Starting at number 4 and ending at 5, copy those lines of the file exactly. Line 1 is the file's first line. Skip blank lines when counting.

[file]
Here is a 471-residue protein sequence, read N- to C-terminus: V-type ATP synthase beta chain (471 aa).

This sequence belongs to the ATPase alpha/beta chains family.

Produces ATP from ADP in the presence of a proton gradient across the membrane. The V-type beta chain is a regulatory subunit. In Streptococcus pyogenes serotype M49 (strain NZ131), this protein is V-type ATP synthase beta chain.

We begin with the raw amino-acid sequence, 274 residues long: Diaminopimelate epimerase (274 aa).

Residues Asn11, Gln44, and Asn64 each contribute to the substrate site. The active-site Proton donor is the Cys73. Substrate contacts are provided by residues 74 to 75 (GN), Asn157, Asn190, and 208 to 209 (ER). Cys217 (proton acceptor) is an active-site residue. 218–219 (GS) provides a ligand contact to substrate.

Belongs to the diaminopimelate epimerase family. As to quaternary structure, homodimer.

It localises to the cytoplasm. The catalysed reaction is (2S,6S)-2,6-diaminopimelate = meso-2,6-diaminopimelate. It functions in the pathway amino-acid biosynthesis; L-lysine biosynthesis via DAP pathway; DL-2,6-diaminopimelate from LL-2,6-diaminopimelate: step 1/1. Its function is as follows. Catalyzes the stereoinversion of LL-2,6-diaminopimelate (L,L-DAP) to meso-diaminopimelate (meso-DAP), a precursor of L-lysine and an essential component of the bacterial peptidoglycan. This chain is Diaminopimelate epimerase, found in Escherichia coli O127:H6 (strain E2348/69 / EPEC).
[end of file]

We begin with the raw amino-acid sequence, 274 residues long: Diaminopimelate epimerase (274 aa).

Residues Asn11, Gln44, and Asn64 each contribute to the substrate site. The active-site Proton donor is the Cys73. Substrate contacts are provided by residues 74 to 75 (GN), Asn157, Asn190, and 208 to 209 (ER). Cys217 (proton acceptor) is an active-site residue. 218–219 (GS) provides a ligand contact to substrate.